In some cases, an able-bodied character becomes potentially permanently disabled, but miraculously recovers a few episodes later: If this is the case, then a life-altering disability that is a painful reality for so many individuals has been reduced to a dramatic and unnecessary plot device.

There are ways that the “disability as dramatic plot device” can be acceptable. For instance, the writers can raise some disability awareness while that character is disabled. I could do a whole post on “Arrow”’s handling of Felicity Smoak’s temporary paralysis by spinal cord injury, which in some cases was great. For instance, it took her a while to acclimate to steering her chair, but she eventually figured it out like the boss she is. She mentioned that the Arrow lair could use some ramps, and commented on how great it was that the lair had an elevator. She doubted her ability to be on Team Arrow (because who, following a traumatic injury, doesn’t begin to question their usefulness?), but then realized that she was just as impressive at a computer as she was before her injury. She made wheelchair jokes (in a “Legends of Tomorrow” episode, she says, “Like my new ride?” to another character…I watch a lot of DC CW shows, please don’t judge). Emily Bett Rickards (who plays Smoak) also spoke about the Reeve Foundation following an episode of “Arrow.” The show could have done other things to promote issues facing the SCI community, but it’s a start.

And finally, there are scenarios where a character is able-bodied at the outset of a story, becomes disabled later, and stays disabled for the remainder of the story: Take Stephen Hawking’s biopic “The Theory of Everything” that garnered Eddie Redmayne an Oscar (making him one of many actors to receive an award for his portrayal of a disabled individual). He had to be able-bodied for some part of the movie, and so I can understand the decision to cast him over an actor with a mobility impairment. Redmayne’s performance was also fabulous (even Hawking was impressed). The script, in addition to Redmayne’s portrayal, were able to show the effects of ALS without turning Hawking’s life into complete inspirational mush.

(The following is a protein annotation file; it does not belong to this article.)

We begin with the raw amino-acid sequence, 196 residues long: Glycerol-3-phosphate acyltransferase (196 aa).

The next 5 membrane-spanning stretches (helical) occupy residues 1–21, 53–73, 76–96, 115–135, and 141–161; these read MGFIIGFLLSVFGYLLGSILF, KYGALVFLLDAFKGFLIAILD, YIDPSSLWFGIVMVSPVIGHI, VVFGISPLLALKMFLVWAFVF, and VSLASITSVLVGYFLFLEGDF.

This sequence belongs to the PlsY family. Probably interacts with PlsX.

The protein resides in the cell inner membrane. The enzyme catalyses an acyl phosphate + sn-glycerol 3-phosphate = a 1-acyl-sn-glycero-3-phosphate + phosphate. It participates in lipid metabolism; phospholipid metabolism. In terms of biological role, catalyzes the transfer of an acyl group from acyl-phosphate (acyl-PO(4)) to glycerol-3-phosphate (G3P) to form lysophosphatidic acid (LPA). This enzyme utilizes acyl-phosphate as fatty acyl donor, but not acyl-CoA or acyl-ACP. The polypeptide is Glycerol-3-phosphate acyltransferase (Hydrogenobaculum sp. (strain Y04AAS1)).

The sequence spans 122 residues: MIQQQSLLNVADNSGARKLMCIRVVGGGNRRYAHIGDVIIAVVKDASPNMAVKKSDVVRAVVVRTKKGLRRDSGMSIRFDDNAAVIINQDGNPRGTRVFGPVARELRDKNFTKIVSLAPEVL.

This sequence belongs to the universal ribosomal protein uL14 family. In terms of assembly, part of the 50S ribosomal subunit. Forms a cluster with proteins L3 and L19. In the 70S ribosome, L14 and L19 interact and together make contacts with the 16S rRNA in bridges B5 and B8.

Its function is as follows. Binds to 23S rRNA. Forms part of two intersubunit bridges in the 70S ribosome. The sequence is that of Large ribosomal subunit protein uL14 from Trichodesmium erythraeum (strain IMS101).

Here is where “Me Before You” comes into play. This film, starring Emilia Clarke (“Game of Thrones”) and Sam Claflin (“The Hunger Games: Catching Fire/Mockingjay 1 & 2”) is based on a book of the same name (released in 2012). Although the book received good reviews, disability activists have voiced their (righteous) anger over the story’s ending. For those unaware of the plot and unconcerned with spoilers, Claflin’s character is paralyzed from an accident and becomes a quadriplegic. Clarke’s character is his caretaker. They fall in love. He decides that, even though he loves her, he’s going to kill himself (with the help of an assisted suicide organization). He dies and leaves Clarke’s character with enough money to enjoy the rest of her life.

To my understanding, the book’s author, Jojo Moyes, does not have a disability. This explains quite a bit, actually, because she basically wrote a “better dead than disabled” story, which is something that able-bodied individuals tend to sympathize with more than people with disabilities (or, as many able-bodied individuals have told me, they couldn’t imagine life with a disability, or would hate to be me).

“Better dead than disabled” is an actual problem. Disability activists have fought against legalizing physician-assisted suicide, because those with disabilities may take their lives “under the mistaken impression that that they are imminently dying or because they think they are a burden on their families.” It is disrespectful of Moyes to take this serious issue and try to make it romantic, because there is nothing romantic about a person with a disability deeming themselves unworthy of life.

No, I do not recommend this film. Not only is an able-bodied actor playing a character with a disability (which is not ideal to begin with), but the overall message the film sends devalues people with disabilities and their experiences. In the name of all that is sensible, please watch something else that features a character with a disability.

My suggestion: “The Intouchables” (2011) [Note: this is not to be confused with “The Untouchables” (1987), which is about prohibition in Chicago and Al Capone.]